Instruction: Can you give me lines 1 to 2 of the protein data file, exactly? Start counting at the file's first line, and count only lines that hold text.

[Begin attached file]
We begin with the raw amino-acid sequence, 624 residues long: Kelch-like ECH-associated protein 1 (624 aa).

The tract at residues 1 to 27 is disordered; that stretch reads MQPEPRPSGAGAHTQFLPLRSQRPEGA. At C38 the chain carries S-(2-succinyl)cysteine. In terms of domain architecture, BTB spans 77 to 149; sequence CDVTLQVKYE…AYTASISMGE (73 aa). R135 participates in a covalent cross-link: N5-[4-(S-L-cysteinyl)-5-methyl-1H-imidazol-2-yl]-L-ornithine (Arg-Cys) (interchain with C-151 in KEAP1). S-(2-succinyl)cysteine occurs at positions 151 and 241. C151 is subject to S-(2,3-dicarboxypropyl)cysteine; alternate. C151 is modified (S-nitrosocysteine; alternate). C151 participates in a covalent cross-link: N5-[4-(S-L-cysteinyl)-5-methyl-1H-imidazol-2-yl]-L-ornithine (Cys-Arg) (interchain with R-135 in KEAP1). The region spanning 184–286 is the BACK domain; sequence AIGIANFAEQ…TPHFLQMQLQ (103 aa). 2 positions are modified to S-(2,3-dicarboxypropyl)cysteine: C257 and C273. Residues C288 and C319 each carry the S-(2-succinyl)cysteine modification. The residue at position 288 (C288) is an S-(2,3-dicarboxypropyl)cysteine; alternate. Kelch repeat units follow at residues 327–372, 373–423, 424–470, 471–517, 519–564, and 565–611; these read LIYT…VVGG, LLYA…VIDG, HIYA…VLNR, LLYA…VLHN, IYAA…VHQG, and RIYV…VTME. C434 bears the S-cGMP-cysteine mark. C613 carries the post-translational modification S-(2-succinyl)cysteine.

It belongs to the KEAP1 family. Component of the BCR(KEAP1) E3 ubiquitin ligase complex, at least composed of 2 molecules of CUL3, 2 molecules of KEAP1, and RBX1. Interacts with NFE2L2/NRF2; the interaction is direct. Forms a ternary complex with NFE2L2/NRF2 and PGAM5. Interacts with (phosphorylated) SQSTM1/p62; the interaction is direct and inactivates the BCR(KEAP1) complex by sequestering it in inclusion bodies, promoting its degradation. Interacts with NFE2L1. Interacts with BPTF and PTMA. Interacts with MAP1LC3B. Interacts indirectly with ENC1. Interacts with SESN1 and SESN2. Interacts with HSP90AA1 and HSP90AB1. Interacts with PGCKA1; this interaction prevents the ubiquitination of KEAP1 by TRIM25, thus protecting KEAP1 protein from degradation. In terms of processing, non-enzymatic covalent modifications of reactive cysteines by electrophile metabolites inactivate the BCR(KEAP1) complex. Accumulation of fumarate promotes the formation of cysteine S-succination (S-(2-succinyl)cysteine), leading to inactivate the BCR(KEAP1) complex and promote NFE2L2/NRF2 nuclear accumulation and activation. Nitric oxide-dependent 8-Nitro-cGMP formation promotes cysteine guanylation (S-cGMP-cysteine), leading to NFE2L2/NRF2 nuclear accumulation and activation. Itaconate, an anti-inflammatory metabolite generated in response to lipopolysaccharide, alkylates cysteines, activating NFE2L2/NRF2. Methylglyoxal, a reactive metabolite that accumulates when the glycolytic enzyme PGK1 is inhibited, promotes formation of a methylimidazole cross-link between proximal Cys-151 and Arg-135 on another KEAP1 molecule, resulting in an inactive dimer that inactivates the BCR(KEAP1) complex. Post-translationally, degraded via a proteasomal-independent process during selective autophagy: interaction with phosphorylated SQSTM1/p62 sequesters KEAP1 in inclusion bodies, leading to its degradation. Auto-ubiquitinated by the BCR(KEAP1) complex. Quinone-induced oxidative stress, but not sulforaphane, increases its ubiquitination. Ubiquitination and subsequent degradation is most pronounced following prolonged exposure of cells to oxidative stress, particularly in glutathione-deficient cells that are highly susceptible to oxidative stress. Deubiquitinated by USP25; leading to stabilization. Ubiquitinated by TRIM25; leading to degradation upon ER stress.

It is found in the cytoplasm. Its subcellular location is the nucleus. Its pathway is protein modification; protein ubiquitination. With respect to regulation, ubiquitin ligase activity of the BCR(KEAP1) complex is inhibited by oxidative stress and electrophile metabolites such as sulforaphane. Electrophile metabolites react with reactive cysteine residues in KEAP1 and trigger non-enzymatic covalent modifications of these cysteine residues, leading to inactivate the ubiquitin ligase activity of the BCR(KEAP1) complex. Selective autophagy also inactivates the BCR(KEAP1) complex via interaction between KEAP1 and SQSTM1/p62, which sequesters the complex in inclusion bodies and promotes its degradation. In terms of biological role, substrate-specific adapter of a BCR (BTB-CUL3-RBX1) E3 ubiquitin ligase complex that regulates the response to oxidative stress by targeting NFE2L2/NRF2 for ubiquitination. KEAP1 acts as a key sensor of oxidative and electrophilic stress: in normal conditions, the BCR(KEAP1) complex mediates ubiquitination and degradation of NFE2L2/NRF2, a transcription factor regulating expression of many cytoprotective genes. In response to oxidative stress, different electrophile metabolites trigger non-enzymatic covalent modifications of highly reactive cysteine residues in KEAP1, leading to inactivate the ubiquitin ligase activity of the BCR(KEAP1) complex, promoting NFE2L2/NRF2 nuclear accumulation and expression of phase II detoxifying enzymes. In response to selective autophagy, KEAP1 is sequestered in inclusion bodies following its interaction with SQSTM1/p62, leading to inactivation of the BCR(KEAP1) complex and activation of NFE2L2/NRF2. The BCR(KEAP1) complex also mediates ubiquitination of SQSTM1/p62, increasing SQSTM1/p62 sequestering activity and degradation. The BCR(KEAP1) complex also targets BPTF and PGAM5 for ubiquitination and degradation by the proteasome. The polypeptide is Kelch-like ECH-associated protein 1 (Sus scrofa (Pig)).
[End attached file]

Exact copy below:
We begin with the raw amino-acid sequence, 624 residues long: Kelch-like ECH-associated protein 1 (624 aa).

The tract at residues 1 to 27 is disordered; that stretch reads MQPEPRPSGAGAHTQFLPLRSQRPEGA. At C38 the chain carries S-(2-succinyl)cysteine. In terms of domain architecture, BTB spans 77 to 149; sequence CDVTLQVKYE…AYTASISMGE (73 aa). R135 participates in a covalent cross-link: N5-[4-(S-L-cysteinyl)-5-methyl-1H-imidazol-2-yl]-L-ornithine (Arg-Cys) (interchain with C-151 in KEAP1). S-(2-succinyl)cysteine occurs at positions 151 and 241. C151 is subject to S-(2,3-dicarboxypropyl)cysteine; alternate. C151 is modified (S-nitrosocysteine; alternate). C151 participates in a covalent cross-link: N5-[4-(S-L-cysteinyl)-5-methyl-1H-imidazol-2-yl]-L-ornithine (Cys-Arg) (interchain with R-135 in KEAP1). The region spanning 184–286 is the BACK domain; sequence AIGIANFAEQ…TPHFLQMQLQ (103 aa). 2 positions are modified to S-(2,3-dicarboxypropyl)cysteine: C257 and C273. Residues C288 and C319 each carry the S-(2-succinyl)cysteine modification. The residue at position 288 (C288) is an S-(2,3-dicarboxypropyl)cysteine; alternate. Kelch repeat units follow at residues 327–372, 373–423, 424–470, 471–517, 519–564, and 565–611; these read LIYT…VVGG, LLYA…VIDG, HIYA…VLNR, LLYA…VLHN, IYAA…VHQG, and RIYV…VTME. C434 bears the S-cGMP-cysteine mark. C613 carries the post-translational modification S-(2-succinyl)cysteine.